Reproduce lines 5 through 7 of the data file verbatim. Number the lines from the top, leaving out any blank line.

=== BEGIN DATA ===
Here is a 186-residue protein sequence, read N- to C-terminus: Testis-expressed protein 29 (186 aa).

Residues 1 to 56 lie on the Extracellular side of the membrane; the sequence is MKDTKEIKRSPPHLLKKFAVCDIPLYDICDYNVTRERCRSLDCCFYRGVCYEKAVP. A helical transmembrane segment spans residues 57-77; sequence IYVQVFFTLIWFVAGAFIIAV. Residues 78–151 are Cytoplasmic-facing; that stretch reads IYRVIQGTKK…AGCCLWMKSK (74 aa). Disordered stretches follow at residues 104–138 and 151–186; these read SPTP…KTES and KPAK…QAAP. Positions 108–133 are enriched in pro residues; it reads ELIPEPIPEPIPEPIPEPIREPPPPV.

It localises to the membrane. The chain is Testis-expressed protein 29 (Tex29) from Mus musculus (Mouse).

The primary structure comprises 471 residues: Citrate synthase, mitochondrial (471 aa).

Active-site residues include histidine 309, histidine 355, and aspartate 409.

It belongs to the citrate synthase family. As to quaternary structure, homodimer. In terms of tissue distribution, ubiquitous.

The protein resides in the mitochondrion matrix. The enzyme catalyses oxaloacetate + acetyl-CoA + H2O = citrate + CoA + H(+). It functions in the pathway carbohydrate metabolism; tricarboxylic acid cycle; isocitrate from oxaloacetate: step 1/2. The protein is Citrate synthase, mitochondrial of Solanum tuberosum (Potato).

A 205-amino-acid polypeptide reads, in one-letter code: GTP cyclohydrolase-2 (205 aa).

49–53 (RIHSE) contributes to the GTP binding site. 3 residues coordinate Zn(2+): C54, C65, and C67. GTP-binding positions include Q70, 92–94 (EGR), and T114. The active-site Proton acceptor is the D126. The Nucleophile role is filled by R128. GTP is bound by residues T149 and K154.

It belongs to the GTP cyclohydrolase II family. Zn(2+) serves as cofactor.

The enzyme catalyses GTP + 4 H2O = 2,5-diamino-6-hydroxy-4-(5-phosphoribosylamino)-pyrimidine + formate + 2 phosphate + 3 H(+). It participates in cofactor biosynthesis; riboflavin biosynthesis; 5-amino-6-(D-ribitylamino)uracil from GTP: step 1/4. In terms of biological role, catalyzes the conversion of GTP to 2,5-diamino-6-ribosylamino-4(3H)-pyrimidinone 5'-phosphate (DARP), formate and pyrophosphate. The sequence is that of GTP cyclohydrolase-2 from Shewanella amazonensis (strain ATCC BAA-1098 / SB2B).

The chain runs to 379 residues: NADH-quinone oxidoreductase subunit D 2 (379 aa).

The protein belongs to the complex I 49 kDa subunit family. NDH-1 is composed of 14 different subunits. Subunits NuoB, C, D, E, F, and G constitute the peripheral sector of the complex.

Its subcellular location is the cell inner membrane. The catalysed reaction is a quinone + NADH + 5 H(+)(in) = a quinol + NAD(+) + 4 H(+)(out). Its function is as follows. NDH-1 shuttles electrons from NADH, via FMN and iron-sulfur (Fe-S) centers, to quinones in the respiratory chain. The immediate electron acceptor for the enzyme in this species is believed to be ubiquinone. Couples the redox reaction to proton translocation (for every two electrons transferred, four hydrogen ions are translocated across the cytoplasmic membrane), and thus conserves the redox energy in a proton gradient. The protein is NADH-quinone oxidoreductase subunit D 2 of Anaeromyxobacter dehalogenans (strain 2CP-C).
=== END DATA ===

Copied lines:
Active-site residues include histidine 309, histidine 355, and aspartate 409.

It belongs to the citrate synthase family. As to quaternary structure, homodimer. In terms of tissue distribution, ubiquitous.

The protein resides in the mitochondrion matrix. The enzyme catalyses oxaloacetate + acetyl-CoA + H2O = citrate + CoA + H(+). It functions in the pathway carbohydrate metabolism; tricarboxylic acid cycle; isocitrate from oxaloacetate: step 1/2. The protein is Citrate synthase, mitochondrial of Solanum tuberosum (Potato).